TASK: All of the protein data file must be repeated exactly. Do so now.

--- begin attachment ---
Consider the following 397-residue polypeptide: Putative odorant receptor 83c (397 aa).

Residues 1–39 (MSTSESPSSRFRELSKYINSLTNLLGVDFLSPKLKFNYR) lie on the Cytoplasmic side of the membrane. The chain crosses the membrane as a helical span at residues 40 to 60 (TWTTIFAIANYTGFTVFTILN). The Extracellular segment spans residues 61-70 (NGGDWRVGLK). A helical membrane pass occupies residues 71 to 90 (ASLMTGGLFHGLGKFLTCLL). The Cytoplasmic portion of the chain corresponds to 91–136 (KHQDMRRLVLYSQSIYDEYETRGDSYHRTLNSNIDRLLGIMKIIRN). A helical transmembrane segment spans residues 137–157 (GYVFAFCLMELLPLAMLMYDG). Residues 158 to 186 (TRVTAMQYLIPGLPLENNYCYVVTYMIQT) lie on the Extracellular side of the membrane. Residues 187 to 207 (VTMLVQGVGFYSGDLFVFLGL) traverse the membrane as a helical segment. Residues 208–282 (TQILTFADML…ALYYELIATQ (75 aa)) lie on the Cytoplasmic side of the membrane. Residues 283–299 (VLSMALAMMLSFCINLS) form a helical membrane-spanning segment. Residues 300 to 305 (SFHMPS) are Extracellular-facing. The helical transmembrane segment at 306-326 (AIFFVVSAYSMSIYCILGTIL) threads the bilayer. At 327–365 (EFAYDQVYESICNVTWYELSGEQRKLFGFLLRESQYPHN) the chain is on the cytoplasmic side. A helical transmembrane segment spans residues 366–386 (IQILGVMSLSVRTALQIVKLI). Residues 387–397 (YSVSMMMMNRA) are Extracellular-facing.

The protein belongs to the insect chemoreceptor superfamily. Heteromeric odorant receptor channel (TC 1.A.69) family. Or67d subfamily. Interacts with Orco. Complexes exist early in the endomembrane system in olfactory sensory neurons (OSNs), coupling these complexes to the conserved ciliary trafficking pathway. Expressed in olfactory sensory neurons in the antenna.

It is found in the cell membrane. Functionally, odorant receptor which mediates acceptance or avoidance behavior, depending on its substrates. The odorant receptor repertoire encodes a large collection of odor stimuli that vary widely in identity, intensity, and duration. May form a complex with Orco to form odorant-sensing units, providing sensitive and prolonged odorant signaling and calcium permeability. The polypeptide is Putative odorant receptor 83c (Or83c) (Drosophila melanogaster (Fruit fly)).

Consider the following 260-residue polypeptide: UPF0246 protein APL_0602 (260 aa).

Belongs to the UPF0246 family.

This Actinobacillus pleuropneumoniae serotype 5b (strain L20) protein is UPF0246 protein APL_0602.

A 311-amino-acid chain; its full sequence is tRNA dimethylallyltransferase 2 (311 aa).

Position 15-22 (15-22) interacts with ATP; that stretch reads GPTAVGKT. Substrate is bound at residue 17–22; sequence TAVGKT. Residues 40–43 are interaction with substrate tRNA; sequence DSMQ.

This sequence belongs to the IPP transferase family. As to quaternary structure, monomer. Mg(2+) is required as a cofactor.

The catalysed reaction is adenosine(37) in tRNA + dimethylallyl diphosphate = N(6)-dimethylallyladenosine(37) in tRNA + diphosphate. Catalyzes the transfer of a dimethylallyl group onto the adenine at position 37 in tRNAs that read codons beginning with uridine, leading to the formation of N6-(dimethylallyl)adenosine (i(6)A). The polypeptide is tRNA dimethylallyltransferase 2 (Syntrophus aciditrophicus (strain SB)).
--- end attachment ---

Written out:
Consider the following 397-residue polypeptide: Putative odorant receptor 83c (397 aa).

Residues 1–39 (MSTSESPSSRFRELSKYINSLTNLLGVDFLSPKLKFNYR) lie on the Cytoplasmic side of the membrane. The chain crosses the membrane as a helical span at residues 40 to 60 (TWTTIFAIANYTGFTVFTILN). The Extracellular segment spans residues 61-70 (NGGDWRVGLK). A helical membrane pass occupies residues 71 to 90 (ASLMTGGLFHGLGKFLTCLL). The Cytoplasmic portion of the chain corresponds to 91–136 (KHQDMRRLVLYSQSIYDEYETRGDSYHRTLNSNIDRLLGIMKIIRN). A helical transmembrane segment spans residues 137–157 (GYVFAFCLMELLPLAMLMYDG). Residues 158 to 186 (TRVTAMQYLIPGLPLENNYCYVVTYMIQT) lie on the Extracellular side of the membrane. Residues 187 to 207 (VTMLVQGVGFYSGDLFVFLGL) traverse the membrane as a helical segment. Residues 208–282 (TQILTFADML…ALYYELIATQ (75 aa)) lie on the Cytoplasmic side of the membrane. Residues 283–299 (VLSMALAMMLSFCINLS) form a helical membrane-spanning segment. Residues 300 to 305 (SFHMPS) are Extracellular-facing. The helical transmembrane segment at 306-326 (AIFFVVSAYSMSIYCILGTIL) threads the bilayer. At 327–365 (EFAYDQVYESICNVTWYELSGEQRKLFGFLLRESQYPHN) the chain is on the cytoplasmic side. A helical transmembrane segment spans residues 366–386 (IQILGVMSLSVRTALQIVKLI). Residues 387–397 (YSVSMMMMNRA) are Extracellular-facing.

The protein belongs to the insect chemoreceptor superfamily. Heteromeric odorant receptor channel (TC 1.A.69) family. Or67d subfamily. Interacts with Orco. Complexes exist early in the endomembrane system in olfactory sensory neurons (OSNs), coupling these complexes to the conserved ciliary trafficking pathway. Expressed in olfactory sensory neurons in the antenna.

It is found in the cell membrane. Functionally, odorant receptor which mediates acceptance or avoidance behavior, depending on its substrates. The odorant receptor repertoire encodes a large collection of odor stimuli that vary widely in identity, intensity, and duration. May form a complex with Orco to form odorant-sensing units, providing sensitive and prolonged odorant signaling and calcium permeability. The polypeptide is Putative odorant receptor 83c (Or83c) (Drosophila melanogaster (Fruit fly)).

Consider the following 260-residue polypeptide: UPF0246 protein APL_0602 (260 aa).

Belongs to the UPF0246 family.

This Actinobacillus pleuropneumoniae serotype 5b (strain L20) protein is UPF0246 protein APL_0602.

A 311-amino-acid chain; its full sequence is tRNA dimethylallyltransferase 2 (311 aa).

Position 15-22 (15-22) interacts with ATP; that stretch reads GPTAVGKT. Substrate is bound at residue 17–22; sequence TAVGKT. Residues 40–43 are interaction with substrate tRNA; sequence DSMQ.

This sequence belongs to the IPP transferase family. As to quaternary structure, monomer. Mg(2+) is required as a cofactor.

The catalysed reaction is adenosine(37) in tRNA + dimethylallyl diphosphate = N(6)-dimethylallyladenosine(37) in tRNA + diphosphate. Catalyzes the transfer of a dimethylallyl group onto the adenine at position 37 in tRNAs that read codons beginning with uridine, leading to the formation of N6-(dimethylallyl)adenosine (i(6)A). The polypeptide is tRNA dimethylallyltransferase 2 (Syntrophus aciditrophicus (strain SB)).